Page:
Olympics

Article excerpt

It was about 30 years ago that a sports writer in Baltimore wrote a letter to Tom Moore, then sports director of ABC, to suggest a different sort of sports show.

Baseball, football and boxing dominated TV sports in those days, and ABC was introducing the instant replay. Jim McKay, the Baltimore writer, suggested a special to display the drama that is common to all sports _ "the thrill of victory and the agony of defeat."

That led to Wide World of Sports, a series on individual sports that lasted for years with McKay as the anchor. Wide World of Sports led to ABC's Olympic Games telecasts, which became a legend for showing that sports drama was so remarkable it needed no enhancing.

McKay often spoke quietly or not at all in pressure moments. ABC added "up close and personal" stories behind the drama. Howard Cosell added controversy to the mix, interviewing Tommy Smith, who gave the clenched fist salute in 1968, and criticizing Olympic boxing officials in 1972.

Now, NBC is pouring all these ingredients ad nauseam into the Barcelona Olympics _ over dramatizing every event, repeating background stories until they have become up close and boring, criticizing the tiniest flaws of athletes and blowing controversial decisions out of proportion.

As a result, the 1992 Olympics have become what Barry Horn of The Dallas Morning News calls NBC's latest soap opera, "As the Olympic World Turns." Ma Perkins would have torn off her apron in disgust at the constant repetition of the story that the coach of Unified Team gymnast Svetlana Boginskaya committed suicide.

The over dramatizing begins with the annoying effort to drive the pressure moments home by delaying them _ in effect pressuring viewers to stick around through several sets of commercials. NBC Sports President Dick Ebersol said the emphasis on human drama is needed to increase ratings.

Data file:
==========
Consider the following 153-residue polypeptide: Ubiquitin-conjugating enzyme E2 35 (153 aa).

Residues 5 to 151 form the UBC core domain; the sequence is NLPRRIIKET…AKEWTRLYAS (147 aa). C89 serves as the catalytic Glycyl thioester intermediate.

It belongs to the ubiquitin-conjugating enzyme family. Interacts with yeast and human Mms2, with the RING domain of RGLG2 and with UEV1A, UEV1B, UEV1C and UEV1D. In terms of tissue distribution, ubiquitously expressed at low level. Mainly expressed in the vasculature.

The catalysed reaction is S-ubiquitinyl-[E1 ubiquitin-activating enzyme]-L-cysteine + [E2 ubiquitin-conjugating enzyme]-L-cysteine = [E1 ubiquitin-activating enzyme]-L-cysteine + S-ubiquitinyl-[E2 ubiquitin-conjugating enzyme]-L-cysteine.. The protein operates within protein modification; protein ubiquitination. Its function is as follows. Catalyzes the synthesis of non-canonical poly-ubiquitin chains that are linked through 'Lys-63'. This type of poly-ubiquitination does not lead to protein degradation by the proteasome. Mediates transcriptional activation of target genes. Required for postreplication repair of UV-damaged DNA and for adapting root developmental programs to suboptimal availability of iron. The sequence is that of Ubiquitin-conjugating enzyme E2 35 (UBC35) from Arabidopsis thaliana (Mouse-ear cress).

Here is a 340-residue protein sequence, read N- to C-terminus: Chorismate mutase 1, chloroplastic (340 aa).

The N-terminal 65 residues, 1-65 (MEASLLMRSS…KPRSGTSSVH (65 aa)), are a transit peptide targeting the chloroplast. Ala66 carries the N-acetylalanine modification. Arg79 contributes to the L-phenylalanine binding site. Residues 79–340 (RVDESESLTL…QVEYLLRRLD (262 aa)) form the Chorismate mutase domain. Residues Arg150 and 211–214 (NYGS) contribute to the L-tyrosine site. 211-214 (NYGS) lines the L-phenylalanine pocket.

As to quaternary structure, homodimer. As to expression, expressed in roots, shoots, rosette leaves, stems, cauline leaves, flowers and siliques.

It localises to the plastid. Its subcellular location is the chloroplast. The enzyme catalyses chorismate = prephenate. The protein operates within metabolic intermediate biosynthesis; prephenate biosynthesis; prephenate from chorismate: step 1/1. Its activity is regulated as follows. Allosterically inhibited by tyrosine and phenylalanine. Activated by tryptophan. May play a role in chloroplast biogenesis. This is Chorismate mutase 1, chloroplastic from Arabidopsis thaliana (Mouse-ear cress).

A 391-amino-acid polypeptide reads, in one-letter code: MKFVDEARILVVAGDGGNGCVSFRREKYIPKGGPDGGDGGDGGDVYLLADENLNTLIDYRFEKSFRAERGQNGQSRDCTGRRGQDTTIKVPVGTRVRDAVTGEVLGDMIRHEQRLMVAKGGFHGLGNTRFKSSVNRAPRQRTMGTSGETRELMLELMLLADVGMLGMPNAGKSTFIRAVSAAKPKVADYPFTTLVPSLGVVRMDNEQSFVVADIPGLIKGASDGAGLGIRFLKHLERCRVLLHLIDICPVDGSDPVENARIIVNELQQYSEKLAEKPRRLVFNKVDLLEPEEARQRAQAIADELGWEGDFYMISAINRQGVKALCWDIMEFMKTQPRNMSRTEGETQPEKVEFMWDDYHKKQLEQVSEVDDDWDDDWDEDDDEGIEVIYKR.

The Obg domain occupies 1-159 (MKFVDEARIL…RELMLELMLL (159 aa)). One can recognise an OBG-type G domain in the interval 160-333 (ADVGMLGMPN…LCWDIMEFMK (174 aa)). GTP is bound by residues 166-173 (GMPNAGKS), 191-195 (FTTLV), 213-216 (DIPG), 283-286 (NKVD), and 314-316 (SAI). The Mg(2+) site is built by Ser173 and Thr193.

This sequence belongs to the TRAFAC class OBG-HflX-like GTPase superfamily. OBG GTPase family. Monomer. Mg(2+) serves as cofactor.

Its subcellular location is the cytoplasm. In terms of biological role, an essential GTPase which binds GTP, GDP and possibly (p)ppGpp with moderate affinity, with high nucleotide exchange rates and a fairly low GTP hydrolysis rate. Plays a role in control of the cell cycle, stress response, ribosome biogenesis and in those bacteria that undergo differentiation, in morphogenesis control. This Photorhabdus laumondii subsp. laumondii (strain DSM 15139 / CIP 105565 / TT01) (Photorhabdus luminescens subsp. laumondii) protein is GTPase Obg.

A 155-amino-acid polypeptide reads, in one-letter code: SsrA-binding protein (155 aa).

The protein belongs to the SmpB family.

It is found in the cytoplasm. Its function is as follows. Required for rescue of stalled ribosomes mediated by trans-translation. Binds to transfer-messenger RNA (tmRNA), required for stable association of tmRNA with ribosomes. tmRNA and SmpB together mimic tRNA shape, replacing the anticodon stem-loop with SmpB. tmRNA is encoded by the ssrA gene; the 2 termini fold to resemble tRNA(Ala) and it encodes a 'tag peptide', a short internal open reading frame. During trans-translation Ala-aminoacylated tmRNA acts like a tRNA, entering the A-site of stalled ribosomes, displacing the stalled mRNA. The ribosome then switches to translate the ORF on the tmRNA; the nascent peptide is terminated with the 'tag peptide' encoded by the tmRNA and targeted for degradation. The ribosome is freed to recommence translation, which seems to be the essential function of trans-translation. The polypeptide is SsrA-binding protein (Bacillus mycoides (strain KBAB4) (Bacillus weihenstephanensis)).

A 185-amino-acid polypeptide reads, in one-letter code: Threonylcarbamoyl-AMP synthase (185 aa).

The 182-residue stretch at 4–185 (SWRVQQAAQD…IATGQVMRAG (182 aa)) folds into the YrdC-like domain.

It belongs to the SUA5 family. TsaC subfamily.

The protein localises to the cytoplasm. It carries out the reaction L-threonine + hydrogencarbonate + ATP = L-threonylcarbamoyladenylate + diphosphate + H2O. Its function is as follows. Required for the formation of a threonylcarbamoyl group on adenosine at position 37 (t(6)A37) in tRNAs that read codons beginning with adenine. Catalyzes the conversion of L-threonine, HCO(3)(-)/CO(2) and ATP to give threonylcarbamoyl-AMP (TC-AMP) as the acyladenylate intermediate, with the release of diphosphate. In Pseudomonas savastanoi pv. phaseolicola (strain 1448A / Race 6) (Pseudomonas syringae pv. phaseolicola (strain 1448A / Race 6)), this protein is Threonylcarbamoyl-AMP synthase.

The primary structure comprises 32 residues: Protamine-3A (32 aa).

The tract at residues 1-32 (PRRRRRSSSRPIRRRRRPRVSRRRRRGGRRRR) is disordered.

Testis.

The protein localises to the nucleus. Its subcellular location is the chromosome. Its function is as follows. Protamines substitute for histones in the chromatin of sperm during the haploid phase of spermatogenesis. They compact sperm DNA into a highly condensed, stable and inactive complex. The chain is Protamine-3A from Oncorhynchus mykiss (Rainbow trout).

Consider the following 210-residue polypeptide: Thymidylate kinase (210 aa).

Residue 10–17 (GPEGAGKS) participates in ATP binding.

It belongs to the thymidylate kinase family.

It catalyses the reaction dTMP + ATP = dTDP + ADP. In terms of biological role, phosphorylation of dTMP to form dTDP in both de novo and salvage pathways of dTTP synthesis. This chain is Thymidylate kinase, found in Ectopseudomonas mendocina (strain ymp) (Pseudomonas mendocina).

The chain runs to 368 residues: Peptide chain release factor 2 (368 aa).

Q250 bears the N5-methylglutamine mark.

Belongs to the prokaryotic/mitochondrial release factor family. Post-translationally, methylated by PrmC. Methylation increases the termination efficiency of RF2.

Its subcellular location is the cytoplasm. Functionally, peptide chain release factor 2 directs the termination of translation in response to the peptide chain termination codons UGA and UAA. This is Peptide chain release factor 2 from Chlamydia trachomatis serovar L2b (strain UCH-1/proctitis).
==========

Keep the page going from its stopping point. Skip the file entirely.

Evidently it's working. The early ratings reached 19.3, up from 16.8 in 1988. Each rating points represents 931,000 homes viewing the events. The ratings are needed for commericals to reach revenues of $500 million. Even with that, NBC could lose $30 million to $40 million because the cable Triplecast has been a flop.

NBC paid $401 million for the rights alone, plus $200 million for production and promotion. That resulted in an over emphasis on building drama to keep viewers, which has distorted the events to the point that I'm losing interest.

McKay let us learn the outcome of a competition as it happened, though it had been taped hours before, but he didn't tease us with constant delays. Bob Costas has done a solid job as anchor for NBC, often tempering the phony drama with under statement, but some of the broadcasters and experts have worn me out with shouting, emphasizing flaws and silly questions.

Just when it appeared Shannon Miller was getting ready to perform at Barcelona, for example, NBC cut to commercials, took us to a swimming race or some such, force fed us more commercials and finally allowed us to see the crucial vault.

The stories behind the athletes, which ABC called "up close and personal," are fine in themselves. They give us the perspective of what it takes to become an Olympic athlete.

That's good, but they don't have to yell in our ears in the midst of a race that American swimmer Nelson Diebel has overcome drugs and alcohol. Let us watch the race.

One of the silliest stories in the Barcelona Olympics so far was that of cyclist Inga Thompson, whose boyfriend has a "life threatening disease." During the same race, we also heard over and over about how the cyclists disliked Jeannie Longoprelli of France.

Longoprelli won as expected, because she clearly was the best when it came to the pressure moments.

There were others _ broadcaster Charlie Jones reminding us over and over that swimmer Pablo Morales dedicated his comeback to his mother, who died of cancer; gymnast Betty Okino, who gets rough treatment by her coach; and gymnast Trent Dimas had to overcome a 1991 injury. …